Oral health for busy lives
The Australian Dental Association’s Dental Health week kicks off on August 7 - how are your dental habits?
tooth brushing and flossing, but used afterwards as an adjunct to freshen breath.
Drinking water, reducing sugary-laden snacks and drinks between meals and chewing sugar-free gum for 20 minutes after a meal will also reduce the acidity in the mouth and reduce tooth decay.
Children’s or baby teeth should be cleaned as soon as they appear by using a clean wet cloth or face washer, morning and before bedtime.
At 12 months (or earlier if tolerated) an infant toothbrush can be used with water and the child should start to learn to spit while brushing.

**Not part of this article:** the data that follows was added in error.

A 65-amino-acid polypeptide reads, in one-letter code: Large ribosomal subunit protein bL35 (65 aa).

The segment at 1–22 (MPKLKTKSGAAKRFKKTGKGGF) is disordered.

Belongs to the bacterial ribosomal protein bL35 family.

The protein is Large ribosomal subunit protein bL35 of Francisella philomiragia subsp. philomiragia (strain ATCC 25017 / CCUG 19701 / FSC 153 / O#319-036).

At 18 months, low fluoride children’s toothpaste the size of a grain of rice on a soft children’s toothbrush can be used. This can be increased to a pea size at the age of three if the child is able to spit so as to avoid swallowing toothpaste.
Once the baby teeth are through and touching each other, gentle flossing can be started, at night time.
As a general rule parents should brush and floss their children’s teeth until the child gets their ‘pen licence’ - usually around eight to ten years old.
Avoid overnight feeding for babies such as milk in a bottle at bedtime as it can lead to tooth decay. A visit to the dentist is recommended by the child’s first birthday and from then on, every six months.
Five or six minutes in a 24 hour day is all it takes to look after our teeth and gums to maintain proper long term oral and systemic health.